Is America a failure of marketing?

If there’s a single dominant theme of advanced western societies today, it’s popular anger. This anger, often incoherent, often poorly focused, is mostly directed against what people see as “the system” or “the elites” who they feel have betrayed and abandoned them. So pervasive has this discourse become that even the most elite of establishment politicians feel obliged to position themselves against “the system”; the latest and least credible being Emmanuel Macron, a serious candidate for the French Presidency who is a millionaire former merchant banker. What’s going on here?

First, we need to distinguish between popular anger and elite anger. We’ve seen a lot of elite anger recently, in the reaction to the Brexit vote, in the wider challenges to the current European financial and economic system and, perhaps most of all, in the reaction to Donald Trump’s election.Elite anger is a form of narcissism, a childlike scream of rage and disappointment that the elites can no longer have what they want so easily, that people are calling them unpleasant names, or, in the case of the US, that the toys they have played with for a generation are being taken away. In a society that prizes feelings above facts, and demands nor simply protection from bad things but even from hearing about bad things, all this is perhaps not surprising.

But I’m not really concerned with that here, except for one interesting point. Clinton supporters have been busy finding someone to blame for her recent catastrophic defeat, and I don’t know (or frankly, care) enough about American politics to act as some kind of adjudicator. But I was struck by how many times it’s been suggested that the problem was with “the message”, or that “people didn’t understand.” In other words, what we have here is  failure of marketing. If the marketing had been better, people would have “understood” and Clinton would have won.

Of course politicians in every country worry about the “message” and why it is or isn’t getting through. But it’s especially important in the US, because the US is the home and origin of Public Relations, and indeed PR is probably the only industry in which the US has consistently been a world leader.  It was also the first society to be built, deliberately and methodically, on public relations rather than on real political and economic structures  Consider the phrase “The American Dream”, which is a bit shop-soiled now, but still in use. What’s a dream? A dream is something that by definition is not real. So tens of millions of immigrants in the nineteenth and twentieth centuries were sold a dream, rather than a reality. The reality was that most of them would have had a better life if they had stayed where they were.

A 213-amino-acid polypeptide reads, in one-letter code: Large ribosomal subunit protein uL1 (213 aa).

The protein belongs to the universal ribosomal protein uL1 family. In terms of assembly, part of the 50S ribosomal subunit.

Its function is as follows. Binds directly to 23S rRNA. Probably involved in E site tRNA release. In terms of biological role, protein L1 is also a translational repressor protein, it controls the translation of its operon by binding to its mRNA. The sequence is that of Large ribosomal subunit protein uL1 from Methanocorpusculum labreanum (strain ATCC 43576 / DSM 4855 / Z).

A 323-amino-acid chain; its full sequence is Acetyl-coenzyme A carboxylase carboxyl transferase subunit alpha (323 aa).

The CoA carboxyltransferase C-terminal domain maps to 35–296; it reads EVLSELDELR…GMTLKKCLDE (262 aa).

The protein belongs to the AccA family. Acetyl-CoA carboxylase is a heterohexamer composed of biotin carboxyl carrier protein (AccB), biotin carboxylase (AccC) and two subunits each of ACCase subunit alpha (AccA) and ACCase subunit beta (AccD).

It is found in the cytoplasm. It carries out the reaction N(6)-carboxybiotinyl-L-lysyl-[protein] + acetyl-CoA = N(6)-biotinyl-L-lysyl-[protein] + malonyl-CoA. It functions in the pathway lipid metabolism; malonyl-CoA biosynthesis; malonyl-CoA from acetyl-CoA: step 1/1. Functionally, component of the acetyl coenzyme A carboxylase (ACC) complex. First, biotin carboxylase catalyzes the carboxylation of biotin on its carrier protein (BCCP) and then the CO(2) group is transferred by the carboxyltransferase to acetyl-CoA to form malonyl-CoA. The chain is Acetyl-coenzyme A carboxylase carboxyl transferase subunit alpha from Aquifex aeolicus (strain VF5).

The politics of the deliberately manufactured dream has been the dominant mode in the US ever since. The present is great but you don’t realise it. The future will always be wonderful when it eventually arrives. If you don’t see that it’s because you are too stupid to understand. This works for a while, reinforced by a powerful and sophisticated propaganda machine, in ways first spelt out by the journalist Walter Lippman in the 1920s. But the problem with PR, of course, is that in the end it’s not real, and there’s a limit to how far and for how long you can persuade people that black is white and up is down. It would be easier if elites were hypocritically and deliberately lying, but the problem is that they have employed and manipulated these dreams for so long, they have started to believe them. They no longer think they are lying.

But ordinary people think they are. The anger that we’re seeing is not about finding someone to “blame” for the apparent inability of so much of the population to understand  the wonderful benefits of globalization.  It’s the anger of people who realise that they have been systematically lied to over a long period of time, and that the lying is still going on. It’s the anger of people who realise that, behind the PR there actually is nothing. We’re in Wizard of Oz territory here, where everything is smoke and mirrors and there is nothing behind the curtain.

So what’s a poor, misunderstood elite to do when people have finally realised that PR and the world are two different things, and get angry? Search me. There’s nothing else, after all, but dreams to use as weapons. If I were them I’d start running now.